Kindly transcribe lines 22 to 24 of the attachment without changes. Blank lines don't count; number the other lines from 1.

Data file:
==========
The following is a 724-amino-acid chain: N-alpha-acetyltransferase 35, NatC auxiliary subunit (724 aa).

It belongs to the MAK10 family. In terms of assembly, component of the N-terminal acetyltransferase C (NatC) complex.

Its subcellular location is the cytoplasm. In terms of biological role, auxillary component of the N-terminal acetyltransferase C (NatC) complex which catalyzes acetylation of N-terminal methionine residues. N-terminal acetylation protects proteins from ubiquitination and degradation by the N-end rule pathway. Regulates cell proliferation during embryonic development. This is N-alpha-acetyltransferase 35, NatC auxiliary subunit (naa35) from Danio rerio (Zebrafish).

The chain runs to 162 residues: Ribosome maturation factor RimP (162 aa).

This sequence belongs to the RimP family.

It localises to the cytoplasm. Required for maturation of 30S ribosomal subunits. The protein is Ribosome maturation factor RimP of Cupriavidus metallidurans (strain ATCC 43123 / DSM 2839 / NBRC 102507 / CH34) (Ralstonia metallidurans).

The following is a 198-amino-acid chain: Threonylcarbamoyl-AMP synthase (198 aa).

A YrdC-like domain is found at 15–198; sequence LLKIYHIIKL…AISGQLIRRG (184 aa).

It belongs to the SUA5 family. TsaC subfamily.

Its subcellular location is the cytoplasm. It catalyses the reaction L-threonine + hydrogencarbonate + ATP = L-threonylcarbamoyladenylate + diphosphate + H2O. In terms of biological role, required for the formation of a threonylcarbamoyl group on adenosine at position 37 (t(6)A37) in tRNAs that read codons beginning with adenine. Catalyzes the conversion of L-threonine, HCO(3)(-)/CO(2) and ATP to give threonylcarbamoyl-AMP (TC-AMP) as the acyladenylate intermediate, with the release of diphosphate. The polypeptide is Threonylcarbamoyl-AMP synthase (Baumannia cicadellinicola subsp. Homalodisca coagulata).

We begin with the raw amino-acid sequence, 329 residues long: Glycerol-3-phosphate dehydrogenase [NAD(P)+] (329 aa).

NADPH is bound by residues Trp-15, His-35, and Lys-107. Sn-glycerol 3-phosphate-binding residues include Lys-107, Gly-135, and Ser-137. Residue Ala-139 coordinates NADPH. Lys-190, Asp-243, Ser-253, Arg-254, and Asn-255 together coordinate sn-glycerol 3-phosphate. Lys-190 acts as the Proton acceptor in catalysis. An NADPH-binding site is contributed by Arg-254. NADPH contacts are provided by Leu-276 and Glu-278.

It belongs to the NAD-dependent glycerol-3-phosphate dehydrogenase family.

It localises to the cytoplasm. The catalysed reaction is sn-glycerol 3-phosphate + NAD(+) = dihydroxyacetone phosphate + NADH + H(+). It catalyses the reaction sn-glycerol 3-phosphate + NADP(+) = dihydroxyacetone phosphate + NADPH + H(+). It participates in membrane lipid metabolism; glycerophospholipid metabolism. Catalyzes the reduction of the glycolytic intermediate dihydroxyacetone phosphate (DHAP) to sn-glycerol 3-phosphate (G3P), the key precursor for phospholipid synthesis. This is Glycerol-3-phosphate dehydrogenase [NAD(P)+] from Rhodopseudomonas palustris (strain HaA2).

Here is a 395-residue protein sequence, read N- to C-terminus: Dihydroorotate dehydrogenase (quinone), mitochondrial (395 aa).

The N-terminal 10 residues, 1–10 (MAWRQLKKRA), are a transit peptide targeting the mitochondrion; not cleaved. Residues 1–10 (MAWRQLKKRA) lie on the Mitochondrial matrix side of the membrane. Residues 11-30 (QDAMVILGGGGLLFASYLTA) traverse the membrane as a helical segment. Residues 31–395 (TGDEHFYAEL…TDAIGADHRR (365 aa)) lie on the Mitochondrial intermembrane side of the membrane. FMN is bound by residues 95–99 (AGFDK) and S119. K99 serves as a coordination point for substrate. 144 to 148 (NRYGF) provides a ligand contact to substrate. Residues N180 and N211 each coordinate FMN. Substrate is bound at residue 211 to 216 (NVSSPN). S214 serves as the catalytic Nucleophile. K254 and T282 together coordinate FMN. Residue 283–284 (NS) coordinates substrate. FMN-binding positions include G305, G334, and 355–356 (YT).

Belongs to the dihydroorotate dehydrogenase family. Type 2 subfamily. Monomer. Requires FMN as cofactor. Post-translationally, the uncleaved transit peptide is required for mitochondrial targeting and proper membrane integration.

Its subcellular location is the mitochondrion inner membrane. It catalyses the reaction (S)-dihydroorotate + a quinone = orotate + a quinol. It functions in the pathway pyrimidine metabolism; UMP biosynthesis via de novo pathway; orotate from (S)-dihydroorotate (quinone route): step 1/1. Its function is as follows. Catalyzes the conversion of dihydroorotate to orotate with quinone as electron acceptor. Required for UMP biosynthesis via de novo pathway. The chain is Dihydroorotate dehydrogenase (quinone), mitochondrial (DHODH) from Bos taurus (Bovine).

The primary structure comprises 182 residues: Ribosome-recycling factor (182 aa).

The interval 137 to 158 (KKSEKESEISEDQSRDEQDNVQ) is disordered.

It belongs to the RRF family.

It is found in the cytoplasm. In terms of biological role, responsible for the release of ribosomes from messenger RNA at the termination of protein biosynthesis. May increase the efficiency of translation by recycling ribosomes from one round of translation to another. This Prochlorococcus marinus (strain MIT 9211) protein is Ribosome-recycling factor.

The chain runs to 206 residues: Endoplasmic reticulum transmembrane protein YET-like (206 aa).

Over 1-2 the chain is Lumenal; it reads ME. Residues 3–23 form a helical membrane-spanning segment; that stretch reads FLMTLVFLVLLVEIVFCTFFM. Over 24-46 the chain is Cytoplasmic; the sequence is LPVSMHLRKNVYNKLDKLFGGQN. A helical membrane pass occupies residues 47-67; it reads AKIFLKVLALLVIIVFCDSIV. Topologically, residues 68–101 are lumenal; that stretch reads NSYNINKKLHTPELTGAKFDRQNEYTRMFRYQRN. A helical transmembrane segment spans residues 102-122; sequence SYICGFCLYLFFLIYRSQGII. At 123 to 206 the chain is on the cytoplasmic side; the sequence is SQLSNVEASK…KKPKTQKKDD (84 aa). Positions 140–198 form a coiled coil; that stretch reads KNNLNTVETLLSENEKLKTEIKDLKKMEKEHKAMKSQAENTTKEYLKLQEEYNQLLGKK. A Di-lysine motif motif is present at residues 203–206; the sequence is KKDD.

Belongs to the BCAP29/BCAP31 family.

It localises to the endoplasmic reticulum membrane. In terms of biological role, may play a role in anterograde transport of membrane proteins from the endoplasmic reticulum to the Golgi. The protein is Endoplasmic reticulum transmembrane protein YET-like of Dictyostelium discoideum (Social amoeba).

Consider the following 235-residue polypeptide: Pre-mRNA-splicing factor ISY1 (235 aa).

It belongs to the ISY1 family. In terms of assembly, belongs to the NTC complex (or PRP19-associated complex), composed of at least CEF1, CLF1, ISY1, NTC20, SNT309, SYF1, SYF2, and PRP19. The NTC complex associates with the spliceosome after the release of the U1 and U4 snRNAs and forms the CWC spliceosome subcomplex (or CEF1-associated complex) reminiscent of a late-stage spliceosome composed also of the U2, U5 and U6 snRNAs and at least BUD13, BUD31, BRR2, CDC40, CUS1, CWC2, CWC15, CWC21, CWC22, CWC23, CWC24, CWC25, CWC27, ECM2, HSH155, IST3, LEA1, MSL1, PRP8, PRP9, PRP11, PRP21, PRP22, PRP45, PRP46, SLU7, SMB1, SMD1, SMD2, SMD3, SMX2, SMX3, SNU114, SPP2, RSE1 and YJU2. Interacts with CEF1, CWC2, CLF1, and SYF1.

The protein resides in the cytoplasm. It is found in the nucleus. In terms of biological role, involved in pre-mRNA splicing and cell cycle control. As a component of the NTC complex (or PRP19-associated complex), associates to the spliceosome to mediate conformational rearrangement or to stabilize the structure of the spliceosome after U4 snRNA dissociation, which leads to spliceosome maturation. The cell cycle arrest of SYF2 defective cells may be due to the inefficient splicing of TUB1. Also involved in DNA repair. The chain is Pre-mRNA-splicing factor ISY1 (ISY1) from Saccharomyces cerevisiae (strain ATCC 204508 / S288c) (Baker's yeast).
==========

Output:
It is found in the cytoplasm. In terms of biological role, responsible for the release of ribosomes from messenger RNA at the termination of protein biosynthesis. May increase the efficiency of translation by recycling ribosomes from one round of translation to another. This Prochlorococcus marinus (strain MIT 9211) protein is Ribosome-recycling factor.

The chain runs to 206 residues: Endoplasmic reticulum transmembrane protein YET-like (206 aa).

Over 1-2 the chain is Lumenal; it reads ME. Residues 3–23 form a helical membrane-spanning segment; that stretch reads FLMTLVFLVLLVEIVFCTFFM. Over 24-46 the chain is Cytoplasmic; the sequence is LPVSMHLRKNVYNKLDKLFGGQN. A helical membrane pass occupies residues 47-67; it reads AKIFLKVLALLVIIVFCDSIV. Topologically, residues 68–101 are lumenal; that stretch reads NSYNINKKLHTPELTGAKFDRQNEYTRMFRYQRN. A helical transmembrane segment spans residues 102-122; sequence SYICGFCLYLFFLIYRSQGII. At 123 to 206 the chain is on the cytoplasmic side; the sequence is SQLSNVEASK…KKPKTQKKDD (84 aa). Positions 140–198 form a coiled coil; that stretch reads KNNLNTVETLLSENEKLKTEIKDLKKMEKEHKAMKSQAENTTKEYLKLQEEYNQLLGKK. A Di-lysine motif motif is present at residues 203–206; the sequence is KKDD.